The water film formed by the AFFF offers some key advantages. It limits the evaporation of fuel by imposing a barrier to mass transfer. In addition, it spreads very quickly and enables the foam floating on it to spread rapidly. This allows the flames to be extinguished quickly and the foam to reach more distant areas, even in a very large fire. If the applied foam is torn open, the water film ensures that the hole closes again quickly.
Another positive effect is the reduction of the so-called fuel pick-up effect. This occurs when the foam plunges into the fuel when it is applied and absorbs fuel in the process. The fuel can destroy the foam. The lipophobic property of the fluorosurfactants forces the fuel out of the foam, making it less susceptible to destruction by the fuel pick-up effect.
The formation of a water film distinguishes AFFF from other foams, especially fluorine-free foams. It also makes it possible for the foam to function with relatively poor expansion – i.e. a low ratio of air to foam concentrate/water mixture. The stability of the foam is also not as important because it is necessary for the water to drain off the foam to form it. Therefore, AFFF often has a relatively short drainage time. It only takes a few minutes for half of the mass of the foam concentrate/water mixture originally used to drain out of the foam.
The undemanding nature of the AFFF in terms of expansion is an advantage, for example, when used in extinguishing systems. Sprinklers are not optimised for the use of foam. However, with AFFF, it is still possible to design an extinguishing system with foam proportioning and classic sprinklers. Until a few years ago, AFFFs were the only foam concentrates intended for use in extinguishing systems. Only the growing awareness of the environmental problems of PFAS in AFFF led to the increased use of other fluorine-free foam concentrates.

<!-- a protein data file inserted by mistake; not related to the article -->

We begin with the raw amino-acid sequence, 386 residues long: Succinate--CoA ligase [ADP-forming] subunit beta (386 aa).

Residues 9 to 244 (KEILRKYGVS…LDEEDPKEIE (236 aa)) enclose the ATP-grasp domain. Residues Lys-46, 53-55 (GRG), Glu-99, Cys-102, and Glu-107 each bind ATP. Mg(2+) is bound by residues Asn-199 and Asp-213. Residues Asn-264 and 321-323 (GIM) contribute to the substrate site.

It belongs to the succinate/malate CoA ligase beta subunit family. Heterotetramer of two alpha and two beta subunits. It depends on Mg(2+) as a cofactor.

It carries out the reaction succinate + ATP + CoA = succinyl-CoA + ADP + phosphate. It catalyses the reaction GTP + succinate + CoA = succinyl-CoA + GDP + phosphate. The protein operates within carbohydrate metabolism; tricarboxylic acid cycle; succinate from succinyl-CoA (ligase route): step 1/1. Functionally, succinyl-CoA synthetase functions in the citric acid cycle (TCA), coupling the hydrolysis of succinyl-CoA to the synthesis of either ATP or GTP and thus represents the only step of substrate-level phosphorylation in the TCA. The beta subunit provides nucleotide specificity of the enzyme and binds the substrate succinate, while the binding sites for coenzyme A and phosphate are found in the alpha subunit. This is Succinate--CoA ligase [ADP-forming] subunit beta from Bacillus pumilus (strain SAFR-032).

Is AFFF harmful to the environment?
The fluorosurfactants needed for the water film of the AFFF are also generally referred to as PFAS (per- and polyfluorinated alkyl substances). This is a group of thousands of substances in which all the hydrogen atoms on at least one carbon atom have been replaced by fluorine atoms.
The term PFC (per- and polyfluorinated chemicals) is also sometimes used for PFAS. PFAS are problematic because they do not degrade in nature or only degrade to other PFAS. This property is called persistence. In addition, some PFAS accumulate in an organism (e.g. in a fish or the human body). Therefore, the concentration of PFAS in the fish increases, e.g. through food intake, and they are not completely excreted. This is called bioaccumulation, which can lead to biomagnification if the PFAS are passed up the food chain when you eat a fish. In addition to persistence and bioaccumulation, there is another concern of many PFAS: they are toxic. PFAS are said to have several health effects. These include e.g.
- Changes in antibody responses to vaccines
- Changes to lipid and cholesterol levels
- Changes in offspring birth weight
From research with animals, known effects are
- Damage to the liver
- Changes in the timing of puberty
- Changes to hormone levels
Substances with the three properties of persistence, bioaccumulation, and toxicity are also referred to as ‘PBT substances’. Some – but not all – PFAS fall into this category and have therefore been or will be regulated. However, the properties of persistence and bioaccumulation are already a concern. The toxicity of PFAS can sometimes only be proven with effort and can take a lot of time. However, by then, persistent and bioaccumulative substances have long been in the environment and cannot be retrieved.
When was AFFF invented?